Last Updated: July 14, 2016
In a world that evolves, Moosehead Kitchen Bar over at Teluk Ayer Street revolves along this orbit of evolution. Cooking and churning great Mediterrano-Asian creations for the 3rd year running, Moosehead has recently appointed Chef Seumas Smith as their head chef. Being just a young, 24-years-old Scotsman, he has already been credited with precocious experiences in 1-Michelin starred, Lords of Manor (UK); and 2-Michelin starred Dinner by Heston (UK) and Esquina (Singapore).
For those who are still reeling from the recently inauspicious BREXIT, rest assured that Moosehead’s European-Asian culinary creativity is unaffected. In fact, Chef Seumas has made several new creations of his own brand and spruced up a couple of old favourites to sooth your hunger.
For their appetisers (that can also be ordered as sides to the main course), Chef Seumas’ pet creations are bound to impress. For those who are meat-inclined, try the Bone Marrow with Ortiz Anchovy with Garlic on Sourdough ($10).
Ortiz anchovies are known for its smooth and tender texture, and carries a flavour that I can only describe as cheesy, Parmesan-like flavour. Combine this with bone marrow that has been charcoal-grilled with the Inka oven, this pretty-looking dish is given another dimension of acidity and herb taste with ingredients such as chopped capers, baby gherkins, pickled lemon and parsley.
Thumbs up for this one – for the combination of its ingredients and toasted sourdough, this dish is definitely 3-dimensional in taste and texture.
For the more health-conscious choices, there are 2 new creations that will induce profuse salivation. The first one is the very red Beetroot with Sumac Yoghurt, Spiced Ponzu and Almonds ($14). Again, Chef Seumas is found playing with different dimensions of tastes.
The slightly bittersweet beetroot is intertwined in a spicy-sour combo, and augmented with crunchy hazel nuts. I personally would love a more spicy element in this, but the chili padi spiciness may just be enough tickle the taste buds of those who are more sensitive to chili.
And then you have the meticulously prepared Fried Artichokes with house-made Ricotta Cheese and Pickled Lemon and Radicchio ($15). Eaten alone, the fried artichoke is crunchy and full of fragrance from its batter. However, I urge you to combine all the elements in this dish to fully appreciate what Chef Seumas intends you to palate. Crunchy-softness and savoury-sourness, are the clues to this dish.
As a transition to the mains, I was introduced to my old favourite – the Inka Oven-roasted Cauliflower with Leek Confit in Créme Fraiche and Garlic Miso Dressing ($14). In this iteration, Chef Seumas has augmented it with bonito, nori, sesame seeds and lots of spring onions. This time, the oven-roasted flavour is mixed with a slightly sweeter and crunchy version.
As for the main course, 2 main courses with (optional) sides are new to the Moosehead menu. The mains are must-oder items, firstly being the melt-in-your-mouth Slow-Cooked Pork Belly with Apple Roast Turnips and Cavalo Nero ($31). The cavalo nero is an Italian kale from the region of Tuscany and it has a pleasantly tangy, bitter flavour, with a sweet aftertaste.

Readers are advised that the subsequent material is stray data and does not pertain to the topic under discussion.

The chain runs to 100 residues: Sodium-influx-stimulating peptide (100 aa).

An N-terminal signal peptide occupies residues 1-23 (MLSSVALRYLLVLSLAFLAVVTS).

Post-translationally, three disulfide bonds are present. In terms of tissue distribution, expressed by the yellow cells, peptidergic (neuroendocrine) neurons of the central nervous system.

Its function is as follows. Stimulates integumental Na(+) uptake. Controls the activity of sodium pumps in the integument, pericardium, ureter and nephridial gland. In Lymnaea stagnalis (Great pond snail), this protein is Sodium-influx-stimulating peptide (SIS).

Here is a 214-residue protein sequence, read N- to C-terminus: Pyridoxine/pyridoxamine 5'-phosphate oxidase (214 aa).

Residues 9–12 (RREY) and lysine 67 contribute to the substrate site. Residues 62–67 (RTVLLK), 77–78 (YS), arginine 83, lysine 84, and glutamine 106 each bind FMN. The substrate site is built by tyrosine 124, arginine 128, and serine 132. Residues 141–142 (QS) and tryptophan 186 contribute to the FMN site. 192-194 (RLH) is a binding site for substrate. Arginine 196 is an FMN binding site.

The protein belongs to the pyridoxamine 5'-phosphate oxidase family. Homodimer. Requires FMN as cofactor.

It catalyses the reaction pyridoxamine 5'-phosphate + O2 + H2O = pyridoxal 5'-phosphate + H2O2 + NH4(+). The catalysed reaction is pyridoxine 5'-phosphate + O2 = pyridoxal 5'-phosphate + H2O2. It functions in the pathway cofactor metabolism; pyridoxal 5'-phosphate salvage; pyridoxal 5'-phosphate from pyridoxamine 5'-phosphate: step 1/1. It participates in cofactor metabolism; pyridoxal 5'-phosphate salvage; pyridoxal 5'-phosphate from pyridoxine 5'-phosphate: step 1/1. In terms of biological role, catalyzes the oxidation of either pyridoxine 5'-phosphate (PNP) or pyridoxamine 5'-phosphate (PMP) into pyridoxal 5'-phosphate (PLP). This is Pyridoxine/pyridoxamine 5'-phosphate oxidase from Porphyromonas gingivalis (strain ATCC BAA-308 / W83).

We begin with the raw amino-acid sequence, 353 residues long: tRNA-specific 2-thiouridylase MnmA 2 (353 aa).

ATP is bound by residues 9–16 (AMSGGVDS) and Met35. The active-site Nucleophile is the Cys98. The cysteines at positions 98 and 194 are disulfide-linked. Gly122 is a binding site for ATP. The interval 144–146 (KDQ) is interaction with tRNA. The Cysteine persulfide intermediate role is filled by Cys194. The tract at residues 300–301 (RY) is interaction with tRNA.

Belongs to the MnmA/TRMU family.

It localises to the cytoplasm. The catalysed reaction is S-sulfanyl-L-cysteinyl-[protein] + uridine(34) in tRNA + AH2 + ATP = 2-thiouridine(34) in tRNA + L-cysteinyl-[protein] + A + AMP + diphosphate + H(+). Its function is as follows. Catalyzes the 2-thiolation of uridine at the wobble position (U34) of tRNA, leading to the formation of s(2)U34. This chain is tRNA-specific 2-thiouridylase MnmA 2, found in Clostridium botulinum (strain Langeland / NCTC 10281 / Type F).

The pork belly is at its absolute tenderness, and the trick to eating this is to spread some of the apple roast turnip over a cutting of the pork, place the Cavalo Nero over it and savour the combination tastes of savoury pork, sweet apple roast turnip and the slightly bitter kale in your mouth.
The other new main dish is the 4-hour Slow-Cooked Beef Cheek with Celeriac and Wild Mushrooms ($32). This dish is a demonstration of the labour of love that has gone into its preparation and Chef Seumas wants you to savour the combined tastes and textures of this dish.
And if you wish to, you may order the sides – either the Chargrilled Broccolini with Hoisin Aioli and Roasted Peanuts ($9), or the Bone Marrow Mash Potato with Bone Marrow Reduction ($9).
I personally liked the Chargrilled Broccolini with Hoisin Aioli and Roasted Peanuts more for its thoughtful combination of Asian influences – it is definitely my first experience at tasting the toffee-like Hoisin Aioli. The Hoisin sauce element is smoothed out enough and you could use it like a butter over the chargrilled broccolini. Think of an Asian-Caucasian mixed parentage with the best features from both worlds.
The Bone Marrow Mash Potato with Bone Marrow Reduction is a choice if you have not tried the Bone Marrow with Ortiz Anchovy earlier. It is a side dish that will complement the Slow-cooked Beef Cheek, if you have the stomach capacity for it.
By the time I have reached the desserts, I was already filled. So I stood up and jiggled my tummy a bit more, so that I could fit in the Roasted White Pear with Citrus Yoghurt and Pistachio ($12). It was worth my silly antics – the roasted fragrance of the white pear paired well with the zesty citrus yoghurt. The sprinkles of pistachios were adequate to provide a crunchy dimension to the dessert.
And so, Moosehead has done it again! Year after year, they churn out great creations that have never ceased to impress. Moosehead has been keeping a good following of regular diners and will surely entice new ones!
To accommodate diners with more flexibility, the seating has been changed to optimise space and to cater larger group of diners – instead of high tables and chairs, a bench along the wall has been built. It is still a tight fit, but I’d say dining at Moosehead will remain close and intimate.
Expected damage: $50-70 per pax
Opening Hours: Monday – Friday: Lunch: 12 pm – 2.30 pm; Dinner: 6 pm – 10.30 pm ; Saturday: Dinner: 6 pm – 10.30 pm ; Closed on Sundays